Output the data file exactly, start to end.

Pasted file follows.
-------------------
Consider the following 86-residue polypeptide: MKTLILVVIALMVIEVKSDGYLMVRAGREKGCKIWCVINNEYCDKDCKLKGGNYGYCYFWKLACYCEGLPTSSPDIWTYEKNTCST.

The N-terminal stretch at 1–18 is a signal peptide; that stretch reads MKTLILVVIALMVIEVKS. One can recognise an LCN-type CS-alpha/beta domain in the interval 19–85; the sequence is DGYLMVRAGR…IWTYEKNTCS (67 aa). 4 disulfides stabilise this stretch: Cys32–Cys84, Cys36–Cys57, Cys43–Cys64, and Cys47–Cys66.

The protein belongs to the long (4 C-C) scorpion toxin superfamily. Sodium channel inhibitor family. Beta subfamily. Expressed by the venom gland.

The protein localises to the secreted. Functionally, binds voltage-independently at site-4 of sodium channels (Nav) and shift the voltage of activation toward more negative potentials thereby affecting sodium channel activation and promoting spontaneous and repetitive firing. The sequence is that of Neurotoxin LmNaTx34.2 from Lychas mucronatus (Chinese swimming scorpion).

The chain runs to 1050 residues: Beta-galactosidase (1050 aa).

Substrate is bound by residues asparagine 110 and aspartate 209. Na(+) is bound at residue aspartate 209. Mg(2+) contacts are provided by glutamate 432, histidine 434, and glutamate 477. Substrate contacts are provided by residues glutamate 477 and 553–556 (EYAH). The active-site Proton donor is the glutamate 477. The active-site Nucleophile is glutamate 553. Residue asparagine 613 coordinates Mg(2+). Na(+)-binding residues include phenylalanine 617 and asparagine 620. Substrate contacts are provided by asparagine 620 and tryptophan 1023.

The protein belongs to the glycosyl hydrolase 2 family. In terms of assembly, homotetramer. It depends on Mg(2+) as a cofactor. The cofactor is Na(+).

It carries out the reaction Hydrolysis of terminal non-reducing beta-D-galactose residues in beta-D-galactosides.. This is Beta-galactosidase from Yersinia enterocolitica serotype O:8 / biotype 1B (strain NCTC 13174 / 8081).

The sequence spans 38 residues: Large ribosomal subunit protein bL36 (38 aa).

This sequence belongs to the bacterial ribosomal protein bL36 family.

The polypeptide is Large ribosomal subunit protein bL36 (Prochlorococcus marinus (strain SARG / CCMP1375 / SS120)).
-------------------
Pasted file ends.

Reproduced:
Consider the following 86-residue polypeptide: MKTLILVVIALMVIEVKSDGYLMVRAGREKGCKIWCVINNEYCDKDCKLKGGNYGYCYFWKLACYCEGLPTSSPDIWTYEKNTCST.

The N-terminal stretch at 1–18 is a signal peptide; that stretch reads MKTLILVVIALMVIEVKS. One can recognise an LCN-type CS-alpha/beta domain in the interval 19–85; the sequence is DGYLMVRAGR…IWTYEKNTCS (67 aa). 4 disulfides stabilise this stretch: Cys32–Cys84, Cys36–Cys57, Cys43–Cys64, and Cys47–Cys66.

The protein belongs to the long (4 C-C) scorpion toxin superfamily. Sodium channel inhibitor family. Beta subfamily. Expressed by the venom gland.

The protein localises to the secreted. Functionally, binds voltage-independently at site-4 of sodium channels (Nav) and shift the voltage of activation toward more negative potentials thereby affecting sodium channel activation and promoting spontaneous and repetitive firing. The sequence is that of Neurotoxin LmNaTx34.2 from Lychas mucronatus (Chinese swimming scorpion).

The chain runs to 1050 residues: Beta-galactosidase (1050 aa).

Substrate is bound by residues asparagine 110 and aspartate 209. Na(+) is bound at residue aspartate 209. Mg(2+) contacts are provided by glutamate 432, histidine 434, and glutamate 477. Substrate contacts are provided by residues glutamate 477 and 553–556 (EYAH). The active-site Proton donor is the glutamate 477. The active-site Nucleophile is glutamate 553. Residue asparagine 613 coordinates Mg(2+). Na(+)-binding residues include phenylalanine 617 and asparagine 620. Substrate contacts are provided by asparagine 620 and tryptophan 1023.

The protein belongs to the glycosyl hydrolase 2 family. In terms of assembly, homotetramer. It depends on Mg(2+) as a cofactor. The cofactor is Na(+).

It carries out the reaction Hydrolysis of terminal non-reducing beta-D-galactose residues in beta-D-galactosides.. This is Beta-galactosidase from Yersinia enterocolitica serotype O:8 / biotype 1B (strain NCTC 13174 / 8081).

The sequence spans 38 residues: Large ribosomal subunit protein bL36 (38 aa).

This sequence belongs to the bacterial ribosomal protein bL36 family.

The polypeptide is Large ribosomal subunit protein bL36 (Prochlorococcus marinus (strain SARG / CCMP1375 / SS120)).